If you've noticed #nappuccino or #coffeenap popping up on your Instagram feed recently, you might be wondering how coffee, which is known to keep you awake, could possibly be associated with sleep.
Although a coffee nap does go against the conventional idea that caffeine disrupts sleep, the key here is to keep your sleep short and time it right. According to some scientists, drinking coffee before taking a 20-minute nap—the amount of time the caffeine takes to kick in—will leave you feeling more awake afterwards than just coffee or a nap alone.
The idea is not new; Vox reported on the science of a coffee nap back in 2015, but after
the recent switch to daylight saving time in the USA that has led to sleepiness
as our bodies re-adjust, and an article on NPR earlier this week, the idea of a coffee nap seems to be buzzy
Writer Daniel H. Pink, who NPR credit with naming the coffee nap a ‘nappuccino’, even shares his five steps to the perfect nappuccino on his website and on Instagram via the account of Next Big Idea Club—a book club curated by Pink along with Malcolm Gladwell, Adam Grant and Susan Cain.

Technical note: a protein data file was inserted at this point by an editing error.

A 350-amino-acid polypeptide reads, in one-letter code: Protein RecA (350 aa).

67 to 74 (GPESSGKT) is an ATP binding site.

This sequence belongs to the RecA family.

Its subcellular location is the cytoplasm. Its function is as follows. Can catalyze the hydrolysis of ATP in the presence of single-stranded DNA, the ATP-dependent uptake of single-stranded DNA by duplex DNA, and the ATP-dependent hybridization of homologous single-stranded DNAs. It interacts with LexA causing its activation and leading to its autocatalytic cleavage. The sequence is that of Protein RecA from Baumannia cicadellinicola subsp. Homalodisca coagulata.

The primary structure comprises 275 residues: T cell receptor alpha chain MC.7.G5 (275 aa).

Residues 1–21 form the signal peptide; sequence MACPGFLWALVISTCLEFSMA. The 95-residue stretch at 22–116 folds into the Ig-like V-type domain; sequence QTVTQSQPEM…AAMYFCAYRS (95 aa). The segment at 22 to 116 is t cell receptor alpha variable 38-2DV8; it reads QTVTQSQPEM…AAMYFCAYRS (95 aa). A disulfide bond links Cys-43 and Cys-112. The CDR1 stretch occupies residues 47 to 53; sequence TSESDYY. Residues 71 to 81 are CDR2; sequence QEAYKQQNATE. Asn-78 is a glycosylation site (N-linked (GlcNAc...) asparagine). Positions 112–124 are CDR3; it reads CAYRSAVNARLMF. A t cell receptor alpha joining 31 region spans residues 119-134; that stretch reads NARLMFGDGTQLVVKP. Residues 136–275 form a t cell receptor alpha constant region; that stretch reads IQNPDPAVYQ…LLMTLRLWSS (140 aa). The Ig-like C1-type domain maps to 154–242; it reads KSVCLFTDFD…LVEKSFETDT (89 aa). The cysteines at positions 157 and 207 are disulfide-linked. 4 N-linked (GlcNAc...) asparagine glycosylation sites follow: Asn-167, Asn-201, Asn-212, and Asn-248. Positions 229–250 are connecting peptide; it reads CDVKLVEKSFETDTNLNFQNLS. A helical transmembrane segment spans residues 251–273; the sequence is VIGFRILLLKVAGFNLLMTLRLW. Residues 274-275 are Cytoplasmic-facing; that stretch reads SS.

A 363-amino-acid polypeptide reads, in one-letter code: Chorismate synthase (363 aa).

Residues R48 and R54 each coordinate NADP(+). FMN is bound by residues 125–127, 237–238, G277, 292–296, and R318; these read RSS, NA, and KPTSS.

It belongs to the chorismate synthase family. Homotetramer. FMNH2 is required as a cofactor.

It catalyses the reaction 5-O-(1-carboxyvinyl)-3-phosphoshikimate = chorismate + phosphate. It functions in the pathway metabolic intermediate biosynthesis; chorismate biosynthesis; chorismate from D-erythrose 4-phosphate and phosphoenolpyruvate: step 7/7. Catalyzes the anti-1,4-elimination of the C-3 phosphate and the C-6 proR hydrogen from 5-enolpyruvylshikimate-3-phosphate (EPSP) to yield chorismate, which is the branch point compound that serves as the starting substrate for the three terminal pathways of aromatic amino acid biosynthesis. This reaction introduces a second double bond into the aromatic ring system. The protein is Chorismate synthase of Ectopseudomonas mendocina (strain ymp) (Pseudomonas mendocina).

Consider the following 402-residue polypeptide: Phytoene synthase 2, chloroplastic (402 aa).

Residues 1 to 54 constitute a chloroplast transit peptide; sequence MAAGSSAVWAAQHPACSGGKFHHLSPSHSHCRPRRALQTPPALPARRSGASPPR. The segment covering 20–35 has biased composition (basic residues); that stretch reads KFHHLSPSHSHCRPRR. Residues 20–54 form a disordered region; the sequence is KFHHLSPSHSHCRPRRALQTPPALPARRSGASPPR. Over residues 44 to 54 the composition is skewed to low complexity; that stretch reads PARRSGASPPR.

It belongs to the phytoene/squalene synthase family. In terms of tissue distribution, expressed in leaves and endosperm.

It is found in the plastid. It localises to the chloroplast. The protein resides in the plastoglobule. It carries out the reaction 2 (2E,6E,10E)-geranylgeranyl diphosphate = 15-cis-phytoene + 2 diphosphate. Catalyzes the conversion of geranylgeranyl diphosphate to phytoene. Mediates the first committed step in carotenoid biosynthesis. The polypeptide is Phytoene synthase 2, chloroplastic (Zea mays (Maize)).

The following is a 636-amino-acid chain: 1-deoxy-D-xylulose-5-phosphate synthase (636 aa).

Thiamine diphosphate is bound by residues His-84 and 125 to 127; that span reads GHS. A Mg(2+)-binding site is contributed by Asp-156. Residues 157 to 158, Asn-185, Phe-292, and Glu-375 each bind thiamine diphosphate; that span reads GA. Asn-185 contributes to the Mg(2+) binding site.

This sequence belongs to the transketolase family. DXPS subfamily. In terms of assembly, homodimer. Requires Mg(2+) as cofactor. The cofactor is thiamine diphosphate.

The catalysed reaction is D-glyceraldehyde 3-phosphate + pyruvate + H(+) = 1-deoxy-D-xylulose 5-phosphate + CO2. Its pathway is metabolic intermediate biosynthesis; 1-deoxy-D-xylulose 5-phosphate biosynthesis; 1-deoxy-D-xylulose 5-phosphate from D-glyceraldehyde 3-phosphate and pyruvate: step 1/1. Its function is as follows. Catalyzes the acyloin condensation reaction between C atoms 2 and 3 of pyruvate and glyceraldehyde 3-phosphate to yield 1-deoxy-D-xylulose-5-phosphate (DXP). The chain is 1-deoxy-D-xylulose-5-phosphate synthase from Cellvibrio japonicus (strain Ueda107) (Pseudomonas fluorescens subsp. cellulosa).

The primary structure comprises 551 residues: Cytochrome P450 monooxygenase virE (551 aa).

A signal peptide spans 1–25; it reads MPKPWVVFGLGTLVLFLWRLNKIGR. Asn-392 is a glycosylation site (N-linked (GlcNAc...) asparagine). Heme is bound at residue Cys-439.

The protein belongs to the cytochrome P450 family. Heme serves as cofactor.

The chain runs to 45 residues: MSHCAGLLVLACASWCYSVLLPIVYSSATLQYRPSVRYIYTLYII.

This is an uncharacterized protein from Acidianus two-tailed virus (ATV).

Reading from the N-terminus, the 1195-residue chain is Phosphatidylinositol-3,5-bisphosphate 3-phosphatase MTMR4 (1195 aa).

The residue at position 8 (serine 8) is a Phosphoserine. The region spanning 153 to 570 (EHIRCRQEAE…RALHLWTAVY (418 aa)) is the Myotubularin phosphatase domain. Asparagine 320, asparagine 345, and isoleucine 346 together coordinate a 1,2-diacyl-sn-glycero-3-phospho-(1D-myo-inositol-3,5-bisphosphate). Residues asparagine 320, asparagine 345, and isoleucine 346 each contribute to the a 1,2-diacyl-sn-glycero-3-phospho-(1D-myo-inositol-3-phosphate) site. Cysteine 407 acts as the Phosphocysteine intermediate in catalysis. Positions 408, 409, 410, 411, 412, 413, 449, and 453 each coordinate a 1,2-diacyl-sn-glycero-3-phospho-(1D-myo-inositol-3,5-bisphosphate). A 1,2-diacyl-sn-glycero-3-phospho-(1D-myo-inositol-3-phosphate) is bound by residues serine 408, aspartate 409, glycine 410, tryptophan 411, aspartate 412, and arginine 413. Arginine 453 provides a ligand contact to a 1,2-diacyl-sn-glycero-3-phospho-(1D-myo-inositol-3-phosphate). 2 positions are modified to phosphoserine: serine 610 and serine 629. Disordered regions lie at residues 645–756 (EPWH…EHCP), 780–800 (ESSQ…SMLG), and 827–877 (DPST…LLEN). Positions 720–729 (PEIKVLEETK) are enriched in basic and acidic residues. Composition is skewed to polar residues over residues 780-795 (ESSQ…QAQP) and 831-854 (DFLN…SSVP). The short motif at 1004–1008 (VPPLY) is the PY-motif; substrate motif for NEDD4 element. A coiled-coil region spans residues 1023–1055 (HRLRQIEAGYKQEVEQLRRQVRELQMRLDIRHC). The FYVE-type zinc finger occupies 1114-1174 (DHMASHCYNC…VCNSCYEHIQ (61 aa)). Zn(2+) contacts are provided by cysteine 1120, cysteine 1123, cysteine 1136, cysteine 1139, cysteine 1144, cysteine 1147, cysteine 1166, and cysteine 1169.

Pink first mentioned his belief in coffee nap in his book, When: The Scientific Secrets of Perfect Timing, which released in January 2018. However, if you need a little afternoon boost, Pink also has a five-point chart to the perfect nap. All you really need to do is track your low point during the working day, make a cup of coffee, switch off your phone, and lie down for around 20 minutes, any longer and you risk waking up feeling groggy. Pink also says that making it a regular habit could lead you to get even more out of napping, but if you can't, at least it might help you get through these first few days of spring.
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